Two Great Co-treatment Methods for Chiropractors and Dentists

By Darryl Curl
This month we have two very exciting topics to discuss. For the many readers who have ordered the "Curl TMJ Kit" from the LACC library (Mrs. Saab, 310-947-8755) make sure you update your "Kit" with the two articles we are discussing this month.

Today we'll look at two publications by Harvey Getzoff, DC and Albert S. Chinappi, DDS. Both of these articles appear in JMPT under the following citations: AS Chinappi, Getzoff, H. A new management model for treating structural based-disorders: dental orthopedic and chiropractic co-treatment. JMPT, 1994;17(9):614-619. AS Chinappi, Getzoff, H. The dental-chiropractic co-treatment of structural disorders of the jaw and temporomandibular joint dysfunction. JMPT, 1995;18(7):476-481.

If you don't already subscribe to JMPT (shame on you) now is the time to order it. As I have said so many times, our chiropractic literature is packed with great stuff for the hard working clinician.

Is There a Connection?

Drs. Chinappi and Getzoff's first article presents a model for treating structural disorders of the skull through an integrated approach between chiropractic and dental orthopedics. Here, their model requires close cooperation between the dentist and the chiropractor as well as demanding a strong role from the patient. Their model holds that the dental bite, spine, pelvis, and cranium are determining factors in functional health of the body.

Hence, as you would expect, they do not recommend treating isolated segments of the body. Rather they urge that the jaw, cranium, spine and pelvis be approached as interrelated parts of the whole body.

Their co-treatment model entails analyzing the patient from a developmental and postural perspective. Naturally, the dentist and the chiropractor contribute their individual expertise in these areas and it is the summation of their expertise that makes the analysis complete. Here, the authors provide the clinician with detailed road maps on how this analysis is carried out during all the stages of patient care.

The treatment goals of their model is built upon the concepts of improved function, rather than relief from pain. Their operating principle is that if the treatment goals are reached, the patient's symptoms will be diminished greatly, if not completely. At the very core of their strategy is a high degree of integration between the dentist, chiropractor and the staff of each office. Virtually everyone plays a critical role in the management of the patient. Once again, the authors provide lots of detail for the clinician on the treatment goals and objectives.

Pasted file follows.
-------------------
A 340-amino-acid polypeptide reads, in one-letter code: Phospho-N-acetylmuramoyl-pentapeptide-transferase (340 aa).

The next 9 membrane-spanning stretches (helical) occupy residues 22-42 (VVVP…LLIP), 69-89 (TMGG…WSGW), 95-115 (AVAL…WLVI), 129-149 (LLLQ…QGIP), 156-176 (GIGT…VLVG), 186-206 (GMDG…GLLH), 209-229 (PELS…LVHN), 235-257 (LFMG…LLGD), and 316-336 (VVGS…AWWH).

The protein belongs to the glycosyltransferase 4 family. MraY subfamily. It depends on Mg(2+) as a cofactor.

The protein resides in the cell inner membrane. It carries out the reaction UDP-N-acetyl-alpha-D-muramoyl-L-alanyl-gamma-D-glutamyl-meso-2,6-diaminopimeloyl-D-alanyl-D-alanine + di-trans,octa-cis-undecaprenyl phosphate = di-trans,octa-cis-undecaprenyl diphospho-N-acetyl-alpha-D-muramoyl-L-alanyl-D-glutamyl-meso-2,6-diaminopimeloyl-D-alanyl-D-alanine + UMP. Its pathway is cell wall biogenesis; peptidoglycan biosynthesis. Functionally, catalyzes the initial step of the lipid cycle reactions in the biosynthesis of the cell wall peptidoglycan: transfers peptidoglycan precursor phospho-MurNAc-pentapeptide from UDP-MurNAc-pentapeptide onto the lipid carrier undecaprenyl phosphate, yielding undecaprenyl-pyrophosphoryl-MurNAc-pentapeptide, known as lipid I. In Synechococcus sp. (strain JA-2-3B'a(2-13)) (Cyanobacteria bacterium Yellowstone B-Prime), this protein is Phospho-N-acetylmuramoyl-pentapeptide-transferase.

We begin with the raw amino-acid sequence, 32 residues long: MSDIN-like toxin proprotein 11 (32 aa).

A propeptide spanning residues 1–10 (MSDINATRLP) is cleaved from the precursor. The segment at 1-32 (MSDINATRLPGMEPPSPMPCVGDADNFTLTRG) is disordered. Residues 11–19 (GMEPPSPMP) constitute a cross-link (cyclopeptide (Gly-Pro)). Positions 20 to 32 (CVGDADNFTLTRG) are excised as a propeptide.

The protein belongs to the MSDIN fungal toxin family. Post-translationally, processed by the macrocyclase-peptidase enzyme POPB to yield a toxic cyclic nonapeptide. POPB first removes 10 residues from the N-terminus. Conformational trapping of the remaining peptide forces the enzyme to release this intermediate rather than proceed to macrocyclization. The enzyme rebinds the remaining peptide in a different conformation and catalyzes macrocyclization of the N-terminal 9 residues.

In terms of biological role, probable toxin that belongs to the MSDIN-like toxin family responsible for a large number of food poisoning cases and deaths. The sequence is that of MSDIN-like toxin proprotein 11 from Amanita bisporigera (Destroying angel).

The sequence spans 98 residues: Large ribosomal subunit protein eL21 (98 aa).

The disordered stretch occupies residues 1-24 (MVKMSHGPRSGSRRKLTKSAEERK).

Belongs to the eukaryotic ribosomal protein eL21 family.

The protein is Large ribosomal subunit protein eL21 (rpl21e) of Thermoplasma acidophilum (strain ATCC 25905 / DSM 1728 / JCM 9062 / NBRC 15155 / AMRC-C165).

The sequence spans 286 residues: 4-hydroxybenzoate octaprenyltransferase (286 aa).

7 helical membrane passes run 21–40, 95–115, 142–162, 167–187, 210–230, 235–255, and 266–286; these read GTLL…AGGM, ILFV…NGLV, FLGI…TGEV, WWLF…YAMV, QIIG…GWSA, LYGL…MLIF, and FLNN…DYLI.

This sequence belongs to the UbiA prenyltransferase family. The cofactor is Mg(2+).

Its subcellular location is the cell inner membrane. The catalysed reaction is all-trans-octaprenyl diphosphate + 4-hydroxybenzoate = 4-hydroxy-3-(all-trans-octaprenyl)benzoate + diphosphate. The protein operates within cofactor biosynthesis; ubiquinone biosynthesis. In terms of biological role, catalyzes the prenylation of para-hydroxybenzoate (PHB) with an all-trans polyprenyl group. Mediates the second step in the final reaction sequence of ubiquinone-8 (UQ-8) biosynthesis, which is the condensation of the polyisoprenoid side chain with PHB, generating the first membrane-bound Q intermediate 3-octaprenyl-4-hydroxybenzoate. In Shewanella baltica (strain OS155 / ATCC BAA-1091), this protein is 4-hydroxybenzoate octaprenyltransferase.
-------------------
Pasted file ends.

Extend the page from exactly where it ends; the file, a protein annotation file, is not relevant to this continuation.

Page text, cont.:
If you have ever asked yourself, "How can I work with a dentist?" then this article is a must read.

A How-to Approach

Drs. Chinappi and Getzoff's second article presents an actual case demonstrating their concept of integrated dental-orthopedic and chirocranial care for treating structural disorders of the jaw, neck and spine. Here, they present a woman seeking care for headaches and a popping jaw who then develops back pain. Their combined analysis of the patient revealed important dental and chiropractic structural and functional disorders from the head to the toes, so to speak. Once identified, they knew just how to manage the patient's complaints.

Hence, as you would expect, they approached the patient from the perspective that the position of the jaw, head and neck are intricately linked. Through a well-planned co-treatment approach, they eliminated the complaints while improving head, jaw and dental alignment.

The authors state that their co-treatment was the basis for their success. The chiropractic treatments enabled the body to respond better to the changes desired by the dentist. As the body adapted, the dentist was better able to urge the body forward towards proper alignment which is somewhat difficult for the dentist to do all alone.

Their article is packed with information that the busy clinician can use right away in their office. All through the case study, the authors drop wonderful pearls of wisdom.

Best of all, they remind us that the chiropractic-dental team is a valuable one one where the best interests of the patient are well served.

With each article I encourage you to write the questions you may have, commentaries on patient care, or thoughts to share with your colleagues, to me at the following address. Please include your return address.

Darryl Curl, DDS, DC
2330 Golden West Lane
Norco, California 91760
E-mail:



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